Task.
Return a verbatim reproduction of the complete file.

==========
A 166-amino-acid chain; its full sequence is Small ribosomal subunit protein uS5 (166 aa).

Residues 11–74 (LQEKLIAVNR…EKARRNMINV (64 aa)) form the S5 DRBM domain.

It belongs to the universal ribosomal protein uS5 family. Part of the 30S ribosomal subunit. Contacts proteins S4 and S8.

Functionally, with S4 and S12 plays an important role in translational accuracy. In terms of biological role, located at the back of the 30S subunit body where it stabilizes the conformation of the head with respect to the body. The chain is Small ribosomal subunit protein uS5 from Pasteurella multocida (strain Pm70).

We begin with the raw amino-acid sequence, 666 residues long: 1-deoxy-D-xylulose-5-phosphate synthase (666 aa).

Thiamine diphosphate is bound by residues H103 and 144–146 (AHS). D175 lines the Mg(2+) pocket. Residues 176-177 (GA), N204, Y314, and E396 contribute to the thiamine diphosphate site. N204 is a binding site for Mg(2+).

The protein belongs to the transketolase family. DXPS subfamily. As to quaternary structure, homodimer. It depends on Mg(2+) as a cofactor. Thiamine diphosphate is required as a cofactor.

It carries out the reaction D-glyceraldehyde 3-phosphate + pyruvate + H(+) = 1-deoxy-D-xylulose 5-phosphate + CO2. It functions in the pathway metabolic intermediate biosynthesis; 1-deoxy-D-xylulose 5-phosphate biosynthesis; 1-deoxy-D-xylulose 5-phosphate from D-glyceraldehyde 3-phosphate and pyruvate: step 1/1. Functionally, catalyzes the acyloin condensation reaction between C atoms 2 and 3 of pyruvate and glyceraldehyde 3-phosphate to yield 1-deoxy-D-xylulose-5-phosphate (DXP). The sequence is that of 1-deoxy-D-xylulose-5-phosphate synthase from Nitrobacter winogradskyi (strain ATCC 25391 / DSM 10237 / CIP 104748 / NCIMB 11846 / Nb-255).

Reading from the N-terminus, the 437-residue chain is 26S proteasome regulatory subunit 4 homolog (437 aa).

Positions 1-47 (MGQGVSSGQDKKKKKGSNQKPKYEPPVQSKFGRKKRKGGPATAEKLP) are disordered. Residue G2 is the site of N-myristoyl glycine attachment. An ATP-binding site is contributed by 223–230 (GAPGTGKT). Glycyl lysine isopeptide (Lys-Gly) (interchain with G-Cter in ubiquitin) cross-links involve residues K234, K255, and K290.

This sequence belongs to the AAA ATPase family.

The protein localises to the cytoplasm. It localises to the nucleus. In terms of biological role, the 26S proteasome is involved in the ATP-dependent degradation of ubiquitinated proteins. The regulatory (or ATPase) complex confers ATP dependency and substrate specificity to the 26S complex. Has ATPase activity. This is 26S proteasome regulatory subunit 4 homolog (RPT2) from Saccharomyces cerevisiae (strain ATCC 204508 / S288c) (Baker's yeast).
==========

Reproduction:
A 166-amino-acid chain; its full sequence is Small ribosomal subunit protein uS5 (166 aa).

Residues 11–74 (LQEKLIAVNR…EKARRNMINV (64 aa)) form the S5 DRBM domain.

It belongs to the universal ribosomal protein uS5 family. Part of the 30S ribosomal subunit. Contacts proteins S4 and S8.

Functionally, with S4 and S12 plays an important role in translational accuracy. In terms of biological role, located at the back of the 30S subunit body where it stabilizes the conformation of the head with respect to the body. The chain is Small ribosomal subunit protein uS5 from Pasteurella multocida (strain Pm70).

We begin with the raw amino-acid sequence, 666 residues long: 1-deoxy-D-xylulose-5-phosphate synthase (666 aa).

Thiamine diphosphate is bound by residues H103 and 144–146 (AHS). D175 lines the Mg(2+) pocket. Residues 176-177 (GA), N204, Y314, and E396 contribute to the thiamine diphosphate site. N204 is a binding site for Mg(2+).

The protein belongs to the transketolase family. DXPS subfamily. As to quaternary structure, homodimer. It depends on Mg(2+) as a cofactor. Thiamine diphosphate is required as a cofactor.

It carries out the reaction D-glyceraldehyde 3-phosphate + pyruvate + H(+) = 1-deoxy-D-xylulose 5-phosphate + CO2. It functions in the pathway metabolic intermediate biosynthesis; 1-deoxy-D-xylulose 5-phosphate biosynthesis; 1-deoxy-D-xylulose 5-phosphate from D-glyceraldehyde 3-phosphate and pyruvate: step 1/1. Functionally, catalyzes the acyloin condensation reaction between C atoms 2 and 3 of pyruvate and glyceraldehyde 3-phosphate to yield 1-deoxy-D-xylulose-5-phosphate (DXP). The sequence is that of 1-deoxy-D-xylulose-5-phosphate synthase from Nitrobacter winogradskyi (strain ATCC 25391 / DSM 10237 / CIP 104748 / NCIMB 11846 / Nb-255).

Reading from the N-terminus, the 437-residue chain is 26S proteasome regulatory subunit 4 homolog (437 aa).

Positions 1-47 (MGQGVSSGQDKKKKKGSNQKPKYEPPVQSKFGRKKRKGGPATAEKLP) are disordered. Residue G2 is the site of N-myristoyl glycine attachment. An ATP-binding site is contributed by 223–230 (GAPGTGKT). Glycyl lysine isopeptide (Lys-Gly) (interchain with G-Cter in ubiquitin) cross-links involve residues K234, K255, and K290.

This sequence belongs to the AAA ATPase family.

The protein localises to the cytoplasm. It localises to the nucleus. In terms of biological role, the 26S proteasome is involved in the ATP-dependent degradation of ubiquitinated proteins. The regulatory (or ATPase) complex confers ATP dependency and substrate specificity to the 26S complex. Has ATPase activity. This is 26S proteasome regulatory subunit 4 homolog (RPT2) from Saccharomyces cerevisiae (strain ATCC 204508 / S288c) (Baker's yeast).